Friday, November 5, 2010

Spain's Feminist Advances

Only 35 years have passed since the death of Francisco Franco, Spain's fascist dictator. Since then, what in 1975 was a backwards, patriarchal country has made huge strides in terms of women's rights. The US is lagging so much behind Spain in what concerns female liberation, that it's scary.

As I reported on this blog a little while ago, Spanish courts have adopted the decision to award equal custody in the majority of divorce cases. This is a lot more progressive (and reasonable) that a court system that considers child-rearing an intrinsically female duty and consistently excludes fathers from taking care of their children on a permanent or a semi-permanent basis.

Yesterday, more good news came from Spain in what concerns liberation from a patriarchal worldview. In terms of last names, Spanish-speaking countries were always a lot less anti-women than the Anglo-Saxon countries. At birth, a person always was given their father's and their mother's last name. Even though the father's last name always came first, this custom at least acknowledged the mother's presence in her child's birth. As we know, the English-speaking world erases women completely from any existence of their own from the moment they get married. Consequently, any children they might have are automatically considered part of their father's family. The female role in child-birth is never even acknowledged.

Yesterday, Spain decided to go even further in its attempts to address gender imbalance. Now, one's last names will come in alphabetical order and will not be based on the parents' gender.

Spain's successes in liberating itself from the legacy of the patriarchy make me wonder when the US will realize how pathetically it is lagging behind the entire developed world in its philosophy of gender. Is this yet another area where we are destined to remain the world's laughing stock forever?

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9 comments:

Vertigo said...

I daily read the Spaniard newspaper "El Mundo" and this law is not seating well with the conservatives and the male population. The comments are extremely misogynistic.

wriggles said...

As we know, the English-speaking world erases women completely from any existence of their own from the moment they get married.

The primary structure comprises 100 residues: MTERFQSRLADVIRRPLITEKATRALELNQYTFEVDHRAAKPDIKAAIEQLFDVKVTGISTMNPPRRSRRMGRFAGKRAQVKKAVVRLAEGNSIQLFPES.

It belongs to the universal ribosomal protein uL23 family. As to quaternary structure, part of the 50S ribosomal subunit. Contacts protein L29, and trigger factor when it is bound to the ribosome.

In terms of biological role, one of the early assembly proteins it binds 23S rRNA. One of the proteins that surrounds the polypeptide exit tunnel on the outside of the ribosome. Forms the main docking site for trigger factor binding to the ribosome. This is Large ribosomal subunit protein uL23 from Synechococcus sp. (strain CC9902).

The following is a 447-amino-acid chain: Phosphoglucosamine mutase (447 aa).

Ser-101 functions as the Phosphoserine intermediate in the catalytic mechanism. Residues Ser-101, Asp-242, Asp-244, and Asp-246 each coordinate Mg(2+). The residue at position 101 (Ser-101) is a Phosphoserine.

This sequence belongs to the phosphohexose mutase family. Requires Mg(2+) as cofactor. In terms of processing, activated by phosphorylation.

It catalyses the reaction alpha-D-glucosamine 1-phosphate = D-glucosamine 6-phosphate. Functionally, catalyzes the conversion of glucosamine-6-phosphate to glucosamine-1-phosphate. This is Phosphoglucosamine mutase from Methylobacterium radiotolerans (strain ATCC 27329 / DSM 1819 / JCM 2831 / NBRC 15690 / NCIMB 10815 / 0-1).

It's the same everywhere in the main. Strictly speaking, women don't have surnames as those only go down the paternal line. It used to be the same for men too, but when surnames came in that's how they did it.

It's the main reason I could never get really worked up about changing my name or not, although I probably wouldn't bother now.

One notable exception is Iceland which up until relatively recently retained it's own system of a surname made up of the mother's name plus '-dottir' (excuse the spelling) 'daughter' for the girl and the fathers name plus '-son' 'son' for the boys.

i.e. A girl with a mother called Vingdis could be called Solveig Vingdisdottir etc.,

I notice the Eastern European 'ov/a' too although that's bolted on the end of the paternal name too.

profacero said...

Topic for Portuguese conversation next week, so we can practice the imperfect subjunctive -- could a woman twice divorced, who was formerly part of an armed struggle against the government, and who was then associated with a political party called "Communist" by some, be elected President of the US? (I am thinking the twice divorced part could be the hardest to swallow for many Americans...)

Pagan Topologist said...

No, unless my perceptions are totally dated it would be "Communist" that would be the biggest stumbling block. After all Reagan was divorced.

Clarissa said...

Reagan was a man, though, so it's not the same thing. :-)

Clarissa said...

"I daily read the Spaniard newspaper "El Mundo" and this law is not seating well with the conservatives and the male population."

-I read 'El Pais', and yes, the backlash will be there for a while. But at least in Spain this is being discussed. In the US, any attempt simply to discuss this topic (as I tried on this blog several times) makes people go into fits of rage on the spot.

Pagan Topologist said...

I had a grad student working with me once who was very conservative. He is likely a tea-party type today. But when he got married, he took his wife's surname, at her request, since his name was rather common and ordinary, in the sense that lots of people have it, while hers was rather distinctive and unusual.

(I will tell you the names, if you wish, but in the interest of his privacy, thay should not be posted, I think.)

NancyP said...

Most Icelandic names have the father's first name incorporated: Egilsdottir, Egilsson. This custom is 1,000 years old (or more).

This may have changed in the past few years to allow women to use the matronymic.

wriggles said...

Most Icelandic names have the father's first name incorporated:

Yep, you're right it's more often patronymic than matronymic, excuse my error apparently what I said was more like the old Finnish system, ho hum.